Today, the Public Accounts Committee (PAC) of the U.K. Parliament released a report entitled “Maintaining stability across the United Kingdon’s banking system” that focused, among other things, on the status of the U.K. government’s ownership interests in various financial institutions.
The report summarized the U.K. government’s actions in response to the financial crisis of 2007-2008 and noted that there had been no disorderly failure of U.K. banks and no retail depositor in the U.K. had lost money. It noted that agreements to purchase shares in and make loans to the banking sector would, by the end of March 2010, result in a net cash outlay of around £117 billion, and that the U.K. Treasury had provided additional guarantees of up to £450 billion to support borrowings by financial institutions and had insured, through the Asset Protection Scheme, over £280 billion in assets held by the Royal Bank of Scotland (RBS).
The report positively contrasted the U.K. Government’s responses in 2008 with the U.K. Treasury’s initial response to the 2007 Northern Rock crisis but noted that Treasury’s team was “stretched” and had to rely extensively on outside advisers. It also stated that extensions of credit by two of the largest recipients of U.K. funds, RBS and Lloyds Banking Group, were falling short of legally-binding commitments entered into by the banks as a condition of their receipt of support.
The report also severely criticized an £18 billion indemnity covering part of the emergency liquidity assistance provided by the Bank of England to RBS and HBOS. Calling it an example of “flouting Parliamentary procedure,” the report stated it was “unacceptable” that the UK Treasury did not notify Parliament of the indemnity despite its highly sensitive nature.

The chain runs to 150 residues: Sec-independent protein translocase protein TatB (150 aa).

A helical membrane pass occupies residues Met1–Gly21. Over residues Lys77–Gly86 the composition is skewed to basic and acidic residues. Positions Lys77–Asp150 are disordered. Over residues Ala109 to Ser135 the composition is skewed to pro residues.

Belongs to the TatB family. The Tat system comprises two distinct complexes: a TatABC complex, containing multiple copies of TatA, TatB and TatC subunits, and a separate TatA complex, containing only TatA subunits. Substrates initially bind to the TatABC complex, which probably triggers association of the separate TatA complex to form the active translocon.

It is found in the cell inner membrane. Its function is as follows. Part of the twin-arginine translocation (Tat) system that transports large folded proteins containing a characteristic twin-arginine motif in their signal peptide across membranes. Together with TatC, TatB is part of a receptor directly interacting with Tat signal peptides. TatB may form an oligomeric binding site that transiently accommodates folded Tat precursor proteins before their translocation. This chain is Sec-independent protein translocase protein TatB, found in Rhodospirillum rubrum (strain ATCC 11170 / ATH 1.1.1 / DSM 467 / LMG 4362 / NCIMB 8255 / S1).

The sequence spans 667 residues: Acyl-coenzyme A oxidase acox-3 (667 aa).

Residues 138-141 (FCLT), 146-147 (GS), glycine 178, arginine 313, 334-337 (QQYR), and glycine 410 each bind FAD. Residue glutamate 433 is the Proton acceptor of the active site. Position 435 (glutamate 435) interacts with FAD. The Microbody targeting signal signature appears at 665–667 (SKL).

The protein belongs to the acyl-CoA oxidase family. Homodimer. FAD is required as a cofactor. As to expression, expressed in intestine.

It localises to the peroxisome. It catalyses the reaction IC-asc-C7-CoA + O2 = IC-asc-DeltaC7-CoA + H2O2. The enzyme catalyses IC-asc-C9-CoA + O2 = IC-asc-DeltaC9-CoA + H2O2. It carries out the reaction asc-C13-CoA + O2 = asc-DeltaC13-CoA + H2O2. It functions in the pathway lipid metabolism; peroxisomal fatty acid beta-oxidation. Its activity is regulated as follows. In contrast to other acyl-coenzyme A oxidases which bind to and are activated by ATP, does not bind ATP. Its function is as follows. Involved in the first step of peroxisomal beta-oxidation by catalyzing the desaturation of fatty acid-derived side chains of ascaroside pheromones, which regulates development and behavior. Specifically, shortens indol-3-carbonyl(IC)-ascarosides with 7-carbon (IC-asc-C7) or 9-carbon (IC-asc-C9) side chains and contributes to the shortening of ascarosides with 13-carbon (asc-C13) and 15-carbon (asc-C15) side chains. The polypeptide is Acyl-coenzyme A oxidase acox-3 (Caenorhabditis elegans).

The report cautioned that the final cost of government actions to taxpayers was uncertain and would not be known for several years, but that the government’s top priority was to obtain the best value to the taxpayer from the funds provided to financial institutions. To that end, the report made the following conclusions:
- Legally-binding lending commitments were not being met and the U.K. Treasury has only limited sanctions available to encourage RBS and Lloyds to meet these obligations
- While a profit on the government’s interests in financial institutions was important, the true measure of success will be enhancement of competition in the banking sector
- The lack of resources at the U.K. Treasury means that it is reliant on external advisors and the compensation and bonus practices for such advisors that it now deems unacceptable
- Estimated losses for the taxpayer have fallen sharply in nine months but inevitable uncertainties still surround the estimates